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Justice News

Department of Justice
U.S. Attorney’s Office
Northern District of Iowa

FOR IMMEDIATE RELEASE
Friday, December 22, 2017

Clear Lake Man Sentenced To Nearly Three Years In Prison After Creating Fake Collateral Documents In Connection With $3.8 Million Loan Request

A man who created false documents to convince Farm Credit Services of America (FCSA) to give him and his son loans totaling more than $3.8 million was sentenced yesterday to 33 months in federal prison. 

 

Michael Royster, 53, from Clear Lake received the prison term after a guilty plea to providing false documents to FCSA. 

 

In a plea agreement, Royster admitted that, in an effort to get $3.8 million in credit for 2015 farming expenses, he created fake contracts to mislead FCSA into thinking that local cooperatives or other purchasers were storing more of his and his son’s corn and soybeans than what they actually had in storage.  Royster created the fake documents by cutting and pasting additional digits on the actual contracts and then making photocopies of the altered documents.  He admitted, for example, to falsifying a contract showing a cooperative had approximately 20,000 bushels of his corn by adding a 1 to make it appear as though the cooperative instead held 120,000 bushels.  As part of the plea agreement, Royster admitted to creating and using similar fake documents to get loans in 2011, 2012, and 2013.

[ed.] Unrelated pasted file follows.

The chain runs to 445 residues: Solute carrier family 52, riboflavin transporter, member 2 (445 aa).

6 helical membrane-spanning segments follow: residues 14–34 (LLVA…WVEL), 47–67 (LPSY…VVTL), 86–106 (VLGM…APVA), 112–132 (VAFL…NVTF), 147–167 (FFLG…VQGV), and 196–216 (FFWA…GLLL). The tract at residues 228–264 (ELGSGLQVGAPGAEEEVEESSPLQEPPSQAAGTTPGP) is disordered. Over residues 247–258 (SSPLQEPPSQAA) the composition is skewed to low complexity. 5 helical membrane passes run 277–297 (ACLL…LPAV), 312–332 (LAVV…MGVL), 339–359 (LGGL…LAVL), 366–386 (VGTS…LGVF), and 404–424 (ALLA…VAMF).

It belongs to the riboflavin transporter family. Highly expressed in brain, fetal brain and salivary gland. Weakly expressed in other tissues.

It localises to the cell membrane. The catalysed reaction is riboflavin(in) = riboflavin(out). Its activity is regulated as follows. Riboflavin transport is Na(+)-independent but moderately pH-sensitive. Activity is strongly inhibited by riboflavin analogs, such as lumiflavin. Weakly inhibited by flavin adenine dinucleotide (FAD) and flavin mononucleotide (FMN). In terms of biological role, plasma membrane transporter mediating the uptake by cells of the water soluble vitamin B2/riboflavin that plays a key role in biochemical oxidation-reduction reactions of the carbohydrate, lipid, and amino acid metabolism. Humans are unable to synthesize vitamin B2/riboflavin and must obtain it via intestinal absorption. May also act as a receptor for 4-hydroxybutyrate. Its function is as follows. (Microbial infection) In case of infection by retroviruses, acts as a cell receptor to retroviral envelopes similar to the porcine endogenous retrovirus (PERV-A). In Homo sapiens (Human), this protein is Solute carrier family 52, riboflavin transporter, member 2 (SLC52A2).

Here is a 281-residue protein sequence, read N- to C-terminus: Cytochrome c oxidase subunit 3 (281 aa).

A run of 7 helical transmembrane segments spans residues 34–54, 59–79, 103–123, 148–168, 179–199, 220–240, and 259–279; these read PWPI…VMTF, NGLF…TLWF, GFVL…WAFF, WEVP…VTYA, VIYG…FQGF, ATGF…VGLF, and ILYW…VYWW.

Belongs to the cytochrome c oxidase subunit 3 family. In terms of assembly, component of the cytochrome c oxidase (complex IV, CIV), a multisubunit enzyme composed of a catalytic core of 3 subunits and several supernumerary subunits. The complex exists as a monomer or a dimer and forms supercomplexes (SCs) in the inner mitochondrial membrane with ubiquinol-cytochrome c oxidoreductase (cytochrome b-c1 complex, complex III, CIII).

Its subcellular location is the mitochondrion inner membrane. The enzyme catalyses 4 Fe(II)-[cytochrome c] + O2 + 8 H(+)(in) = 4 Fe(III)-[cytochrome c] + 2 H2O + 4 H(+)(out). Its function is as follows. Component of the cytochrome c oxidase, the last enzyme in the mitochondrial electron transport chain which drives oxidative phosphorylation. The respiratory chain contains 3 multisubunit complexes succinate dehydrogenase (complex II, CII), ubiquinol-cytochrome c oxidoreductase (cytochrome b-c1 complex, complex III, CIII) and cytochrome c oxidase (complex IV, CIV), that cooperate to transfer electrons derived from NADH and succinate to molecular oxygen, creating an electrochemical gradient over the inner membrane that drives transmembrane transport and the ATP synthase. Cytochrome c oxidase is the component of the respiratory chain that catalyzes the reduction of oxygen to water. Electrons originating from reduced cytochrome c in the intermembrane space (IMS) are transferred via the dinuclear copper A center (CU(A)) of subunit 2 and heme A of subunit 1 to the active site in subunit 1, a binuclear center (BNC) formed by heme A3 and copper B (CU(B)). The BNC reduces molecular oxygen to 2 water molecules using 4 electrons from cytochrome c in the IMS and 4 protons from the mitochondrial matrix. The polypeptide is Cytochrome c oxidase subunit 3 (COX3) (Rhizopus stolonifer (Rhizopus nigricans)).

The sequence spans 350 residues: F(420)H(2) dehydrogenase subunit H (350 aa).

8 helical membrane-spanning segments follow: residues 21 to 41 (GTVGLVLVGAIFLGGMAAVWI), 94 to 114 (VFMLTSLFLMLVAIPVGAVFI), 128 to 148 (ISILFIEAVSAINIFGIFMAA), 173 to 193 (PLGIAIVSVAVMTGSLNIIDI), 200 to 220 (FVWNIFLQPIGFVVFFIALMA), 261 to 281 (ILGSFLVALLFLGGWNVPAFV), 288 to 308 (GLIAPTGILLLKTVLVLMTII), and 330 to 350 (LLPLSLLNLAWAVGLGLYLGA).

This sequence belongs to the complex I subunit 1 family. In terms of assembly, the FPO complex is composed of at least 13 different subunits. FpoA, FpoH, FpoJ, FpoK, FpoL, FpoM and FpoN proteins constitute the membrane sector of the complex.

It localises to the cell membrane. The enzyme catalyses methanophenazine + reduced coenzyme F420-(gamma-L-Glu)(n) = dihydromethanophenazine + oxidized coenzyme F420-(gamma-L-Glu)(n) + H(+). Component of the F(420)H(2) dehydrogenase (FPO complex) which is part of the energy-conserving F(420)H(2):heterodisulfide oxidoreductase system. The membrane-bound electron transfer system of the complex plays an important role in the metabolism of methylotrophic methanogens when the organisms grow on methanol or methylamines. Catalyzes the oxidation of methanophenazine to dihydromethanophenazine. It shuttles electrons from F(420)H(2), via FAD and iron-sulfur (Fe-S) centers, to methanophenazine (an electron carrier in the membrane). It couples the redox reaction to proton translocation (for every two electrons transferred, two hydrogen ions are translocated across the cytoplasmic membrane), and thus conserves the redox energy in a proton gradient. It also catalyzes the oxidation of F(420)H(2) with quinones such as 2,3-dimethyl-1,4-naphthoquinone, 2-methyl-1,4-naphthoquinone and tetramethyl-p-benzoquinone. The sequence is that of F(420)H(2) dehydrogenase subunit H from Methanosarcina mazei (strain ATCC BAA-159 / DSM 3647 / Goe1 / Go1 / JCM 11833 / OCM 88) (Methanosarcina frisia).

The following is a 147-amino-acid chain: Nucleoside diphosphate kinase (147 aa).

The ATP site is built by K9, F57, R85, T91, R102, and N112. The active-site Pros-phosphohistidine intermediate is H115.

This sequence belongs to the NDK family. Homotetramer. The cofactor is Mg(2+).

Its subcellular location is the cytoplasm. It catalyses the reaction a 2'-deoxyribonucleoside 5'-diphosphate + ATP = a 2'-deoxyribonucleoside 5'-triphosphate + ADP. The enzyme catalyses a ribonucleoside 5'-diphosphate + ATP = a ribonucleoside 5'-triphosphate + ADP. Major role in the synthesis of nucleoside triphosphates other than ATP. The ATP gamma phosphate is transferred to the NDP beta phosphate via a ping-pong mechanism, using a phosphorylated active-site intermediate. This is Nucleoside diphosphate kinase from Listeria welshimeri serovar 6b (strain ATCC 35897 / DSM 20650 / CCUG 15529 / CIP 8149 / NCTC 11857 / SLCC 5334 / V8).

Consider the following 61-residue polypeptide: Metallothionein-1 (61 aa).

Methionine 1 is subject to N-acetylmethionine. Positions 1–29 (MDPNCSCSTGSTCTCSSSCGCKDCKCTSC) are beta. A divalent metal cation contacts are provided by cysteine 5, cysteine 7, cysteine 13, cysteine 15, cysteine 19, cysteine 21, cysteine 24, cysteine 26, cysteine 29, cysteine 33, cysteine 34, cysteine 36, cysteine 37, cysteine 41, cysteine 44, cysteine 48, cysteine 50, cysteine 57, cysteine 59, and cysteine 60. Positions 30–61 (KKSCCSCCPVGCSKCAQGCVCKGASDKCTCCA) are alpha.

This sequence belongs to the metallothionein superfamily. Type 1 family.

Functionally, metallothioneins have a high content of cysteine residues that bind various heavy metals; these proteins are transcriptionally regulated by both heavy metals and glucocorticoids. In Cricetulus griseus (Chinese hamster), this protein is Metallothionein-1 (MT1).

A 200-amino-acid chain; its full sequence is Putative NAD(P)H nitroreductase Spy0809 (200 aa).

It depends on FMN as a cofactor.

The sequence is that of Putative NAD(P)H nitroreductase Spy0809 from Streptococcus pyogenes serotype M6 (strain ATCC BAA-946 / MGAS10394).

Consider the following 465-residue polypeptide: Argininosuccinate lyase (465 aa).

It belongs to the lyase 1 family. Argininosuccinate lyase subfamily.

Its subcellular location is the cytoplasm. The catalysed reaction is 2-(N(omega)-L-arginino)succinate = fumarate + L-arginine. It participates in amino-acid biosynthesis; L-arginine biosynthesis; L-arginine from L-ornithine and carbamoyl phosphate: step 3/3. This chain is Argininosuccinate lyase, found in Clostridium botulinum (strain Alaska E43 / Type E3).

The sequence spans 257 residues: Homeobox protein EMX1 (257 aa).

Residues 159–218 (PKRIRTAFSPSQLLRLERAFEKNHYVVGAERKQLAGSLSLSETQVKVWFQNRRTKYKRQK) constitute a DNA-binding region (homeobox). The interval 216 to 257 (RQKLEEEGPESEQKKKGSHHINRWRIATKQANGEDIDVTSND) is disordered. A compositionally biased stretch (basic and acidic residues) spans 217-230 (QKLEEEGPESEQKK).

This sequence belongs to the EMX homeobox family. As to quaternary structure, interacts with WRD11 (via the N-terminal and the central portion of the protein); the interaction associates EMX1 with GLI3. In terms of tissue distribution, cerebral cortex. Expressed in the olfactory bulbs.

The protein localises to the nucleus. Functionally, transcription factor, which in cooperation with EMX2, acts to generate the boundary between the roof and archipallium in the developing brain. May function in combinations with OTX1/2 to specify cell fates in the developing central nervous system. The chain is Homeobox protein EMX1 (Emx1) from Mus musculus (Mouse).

Royster was sentenced in Cedar Rapids by United States District Court Judge Linda R. Reade.  Royster was sentenced to 33 months’ imprisonment, and a special assessment of $100 was imposed.  He was also ordered to make $1,133,821.31 in restitution to FCSA.  He must also serve a term of supervised release after the prison term. 

 

The case was prosecuted by Assistant United States Attorney Jacob A. Schunk and investigated by the Federal Bureau of Investigation.

 

Court file information at https://ecf.iand.uscourts.gov/cgi-bin/login.pl

The case file number is 17-CR-3018.

 

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Topic(s): 
Financial Fraud
Component(s): 
Updated December 22, 2017